We all acquire new clients. A new client often comes with a specific task or request. How far do we go to collect sufficient information from them and to inform them of things that they need to do?
A client was referred by their lender, for an estate plan. The family business had been transferred down several generations. The client’s father had died years back and the business was operated as an equal partnership between mother and son.
In addition to the work I did for the client, his mom asked me to do some work on her existing plan. Looking at historical documents, it turns out that there was never a transfer from the original partnership shares to the son creating the 50/50 partnership.
In the process of review of farmland for another new client, we discovered a large parcel which had been purchased on a land contract. The land contract had been paid off long ago, but the client had never gotten a deed from the original seller and the seller was now deceased. A Probate Estate became necessary to clear up the title issues.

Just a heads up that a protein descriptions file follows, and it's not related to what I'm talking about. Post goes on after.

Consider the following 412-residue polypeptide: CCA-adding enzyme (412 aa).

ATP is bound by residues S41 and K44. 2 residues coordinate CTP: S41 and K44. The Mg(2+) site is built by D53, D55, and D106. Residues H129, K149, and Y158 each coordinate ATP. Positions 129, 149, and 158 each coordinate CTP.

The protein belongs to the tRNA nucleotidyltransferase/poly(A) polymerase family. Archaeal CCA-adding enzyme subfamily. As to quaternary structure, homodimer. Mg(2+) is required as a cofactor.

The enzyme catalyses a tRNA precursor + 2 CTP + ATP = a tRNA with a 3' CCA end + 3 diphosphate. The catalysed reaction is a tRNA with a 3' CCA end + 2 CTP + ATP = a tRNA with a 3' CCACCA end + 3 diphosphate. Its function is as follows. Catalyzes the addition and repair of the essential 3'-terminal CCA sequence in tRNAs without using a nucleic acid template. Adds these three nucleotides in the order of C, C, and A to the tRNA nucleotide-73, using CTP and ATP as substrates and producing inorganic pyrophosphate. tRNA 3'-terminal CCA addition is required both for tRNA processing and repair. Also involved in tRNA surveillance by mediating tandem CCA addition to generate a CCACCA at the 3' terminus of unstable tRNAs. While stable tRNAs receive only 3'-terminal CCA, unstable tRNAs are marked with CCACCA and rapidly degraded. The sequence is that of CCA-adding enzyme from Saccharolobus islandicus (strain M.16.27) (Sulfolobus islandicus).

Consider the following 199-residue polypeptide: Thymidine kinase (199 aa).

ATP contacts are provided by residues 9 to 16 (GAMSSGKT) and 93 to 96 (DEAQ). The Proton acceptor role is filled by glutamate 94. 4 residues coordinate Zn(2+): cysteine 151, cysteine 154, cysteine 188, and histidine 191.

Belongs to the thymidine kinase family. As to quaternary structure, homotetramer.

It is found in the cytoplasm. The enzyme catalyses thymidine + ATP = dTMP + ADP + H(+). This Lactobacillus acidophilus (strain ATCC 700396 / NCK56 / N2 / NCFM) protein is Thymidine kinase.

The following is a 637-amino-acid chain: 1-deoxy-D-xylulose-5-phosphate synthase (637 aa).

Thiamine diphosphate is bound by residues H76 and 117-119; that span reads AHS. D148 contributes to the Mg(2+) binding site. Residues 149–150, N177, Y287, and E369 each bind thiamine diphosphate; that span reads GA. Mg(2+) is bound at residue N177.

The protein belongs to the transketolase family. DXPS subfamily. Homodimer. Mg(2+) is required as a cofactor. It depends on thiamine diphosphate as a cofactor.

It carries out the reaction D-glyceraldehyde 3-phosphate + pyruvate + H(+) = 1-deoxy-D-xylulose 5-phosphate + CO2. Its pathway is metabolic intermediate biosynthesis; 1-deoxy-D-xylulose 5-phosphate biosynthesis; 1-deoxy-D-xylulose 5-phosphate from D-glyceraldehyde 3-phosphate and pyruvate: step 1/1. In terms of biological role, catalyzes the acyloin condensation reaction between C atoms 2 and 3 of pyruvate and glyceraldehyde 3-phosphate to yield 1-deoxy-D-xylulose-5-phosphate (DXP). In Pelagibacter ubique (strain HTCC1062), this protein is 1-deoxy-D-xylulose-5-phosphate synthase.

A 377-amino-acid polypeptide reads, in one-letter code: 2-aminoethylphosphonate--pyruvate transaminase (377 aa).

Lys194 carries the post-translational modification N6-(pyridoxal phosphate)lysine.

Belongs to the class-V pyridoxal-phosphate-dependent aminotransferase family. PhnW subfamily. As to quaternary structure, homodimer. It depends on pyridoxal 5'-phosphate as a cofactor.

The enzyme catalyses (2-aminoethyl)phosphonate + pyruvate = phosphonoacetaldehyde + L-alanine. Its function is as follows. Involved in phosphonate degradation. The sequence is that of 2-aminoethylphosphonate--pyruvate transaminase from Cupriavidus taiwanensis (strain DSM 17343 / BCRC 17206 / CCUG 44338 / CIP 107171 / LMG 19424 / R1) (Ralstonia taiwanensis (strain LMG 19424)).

Another client told me all about his business entity. Checking with the Michigan Department of Labor and Economic Growth’s (DLEG) website, I discovered that his business had been automatically dissolved for failure to file Annual Reports and pay fees.
My answer to the question posed is that there can never be enough due diligence! I have learned during my 25 years of practice, to ask many questions, to insist on evidence of ownership, review transactions, and conduct independent checking (looking on the DLEG site, checking with the County Clerk and sometimes with the County Register of Deeds and/or Tax Records). Client copies of deeds and tax bills may or may not be complete and accurate information. Particularly with real estate transactions, I increasingly advise clients to obtain title searches and even property surveys.
We can never ask too many questions, or gather too much information about our new clients. The point of our representation, no matter what professional discipline we are in, is to help our clients to achieve sound business and personal goals. In that endeavor, information is king, and we often find our advice branching past the original scope of our representation and sometimes referring them to other advisors.
Learning to ask the next question, or look around the next corner is an art of diligence.